In this blog, I am going to help you decide what internship you should apply for, based on your interests and professional goals. I will talk about my internship at SmartBill, and why I thought it was the right fit for me. If like me, you have a keen interest in startup culture and entrepreneurship, it might be worth applying to positions within startups and SMEs, rather than positions in large, corporate companies.
I decided to apply to SmartBill for a digital marketing and social media management position. My work has been focused on engaging with users and followers on social media platforms, writing blogs and encouraging people to become new users and part of what we want to achieve. On top of this, I also adopted a hands-on role, learning about user needs through focus groups, strategy and planning through business development, and fundamental skills such as effective communication, working in teams and taking initiative and ownership of projects and tasks.
I believed that I would be able to adopt a more fluid role working at a startup, rather than a corporate internship, and this has given me the opportunity to test more potential professions and positions I might be interested in. For example, by no means do I consider myself a marketing or social media guru, however, I have become increasingly interested in business development and strategy, moving forward and looking to the future to grow and scale businesses.
Some factors are worth considering when choosing what internship suits you best. These include money, autonomy, responsibility and flexibility.
Money can be a deciding factor when deciding where to do an internship. It is generally believed that internships in big corporates pay and pay well, however, this is not always the case. The rise of voluntary internships has resulted in companies of all sizes adopting these as commonplace. As a consequence, the perceived large paychecks at corporate internships aren’t always present.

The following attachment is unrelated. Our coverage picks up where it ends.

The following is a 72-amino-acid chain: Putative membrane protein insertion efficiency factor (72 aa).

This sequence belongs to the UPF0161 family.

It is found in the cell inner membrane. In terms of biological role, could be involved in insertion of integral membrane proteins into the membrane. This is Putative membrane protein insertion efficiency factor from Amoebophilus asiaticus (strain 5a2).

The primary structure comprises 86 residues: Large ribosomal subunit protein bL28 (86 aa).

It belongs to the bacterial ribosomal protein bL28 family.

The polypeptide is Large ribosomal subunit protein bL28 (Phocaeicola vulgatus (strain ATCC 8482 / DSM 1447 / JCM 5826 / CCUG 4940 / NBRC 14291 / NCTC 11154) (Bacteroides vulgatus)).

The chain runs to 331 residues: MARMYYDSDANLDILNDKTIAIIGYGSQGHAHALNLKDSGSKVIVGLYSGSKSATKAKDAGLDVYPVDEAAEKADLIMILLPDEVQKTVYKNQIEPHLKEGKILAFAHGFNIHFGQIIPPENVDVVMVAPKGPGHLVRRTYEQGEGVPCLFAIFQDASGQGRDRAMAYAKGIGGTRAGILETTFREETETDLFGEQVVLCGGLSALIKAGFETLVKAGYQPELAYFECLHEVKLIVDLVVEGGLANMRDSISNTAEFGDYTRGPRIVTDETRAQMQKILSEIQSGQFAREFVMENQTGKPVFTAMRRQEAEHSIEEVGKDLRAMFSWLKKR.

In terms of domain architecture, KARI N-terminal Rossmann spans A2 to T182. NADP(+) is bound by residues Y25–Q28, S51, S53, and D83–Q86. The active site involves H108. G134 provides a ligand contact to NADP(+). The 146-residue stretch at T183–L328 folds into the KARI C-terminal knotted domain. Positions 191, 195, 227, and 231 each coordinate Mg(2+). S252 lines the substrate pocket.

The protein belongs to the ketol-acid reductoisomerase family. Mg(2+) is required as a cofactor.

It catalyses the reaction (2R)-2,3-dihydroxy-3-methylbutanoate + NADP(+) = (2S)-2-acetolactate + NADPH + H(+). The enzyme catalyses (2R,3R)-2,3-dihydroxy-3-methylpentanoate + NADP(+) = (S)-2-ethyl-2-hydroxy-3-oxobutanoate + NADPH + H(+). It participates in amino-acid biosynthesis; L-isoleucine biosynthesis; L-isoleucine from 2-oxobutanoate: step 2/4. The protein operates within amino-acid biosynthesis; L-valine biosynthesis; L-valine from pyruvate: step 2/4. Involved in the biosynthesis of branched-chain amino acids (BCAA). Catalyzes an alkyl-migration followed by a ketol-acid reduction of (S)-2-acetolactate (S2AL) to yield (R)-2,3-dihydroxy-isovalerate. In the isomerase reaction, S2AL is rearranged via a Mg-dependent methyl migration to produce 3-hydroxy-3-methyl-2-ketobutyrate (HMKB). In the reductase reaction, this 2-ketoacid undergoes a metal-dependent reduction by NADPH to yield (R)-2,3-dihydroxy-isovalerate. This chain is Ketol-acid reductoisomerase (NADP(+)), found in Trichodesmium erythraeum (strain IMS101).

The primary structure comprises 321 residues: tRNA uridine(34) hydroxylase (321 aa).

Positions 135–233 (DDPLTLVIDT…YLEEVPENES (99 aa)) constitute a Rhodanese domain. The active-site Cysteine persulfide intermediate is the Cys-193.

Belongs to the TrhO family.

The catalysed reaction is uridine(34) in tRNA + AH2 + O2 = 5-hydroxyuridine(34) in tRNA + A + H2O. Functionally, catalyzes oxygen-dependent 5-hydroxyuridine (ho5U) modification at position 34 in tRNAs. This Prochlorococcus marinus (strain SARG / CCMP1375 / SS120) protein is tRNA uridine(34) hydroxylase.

Startup internships can be both paid and unpaid, full-time and part-time, depending on the needs and circumstance of the startup in question. If the internship is part-time, you can often supplement your income with another part-time job. I did this by balancing on average 20 hours a week of working in a restaurant, with a few hours a day working remotely for SmartBill, as well as a one-day-a-week trip to London for team meetings. This gave me the chance to work in an industry relevant to my interests and keep my bank account in the positive.
A final money-related point worth discussing is that many companies will offer to reimburse you for your travel and your food which really can add up in a place like London, so do remember to take this into account when making your decision!
Responsibility and autonomy
In my case, what I noticed was that I was given a great deal of responsibility and autonomy to set and achieve my own targets, with some general guidance and support. This is frequently contrasted with a narrower scope of responsibility and autonomy of tasks and goals that interns in corporate positions are given. For me, this was key.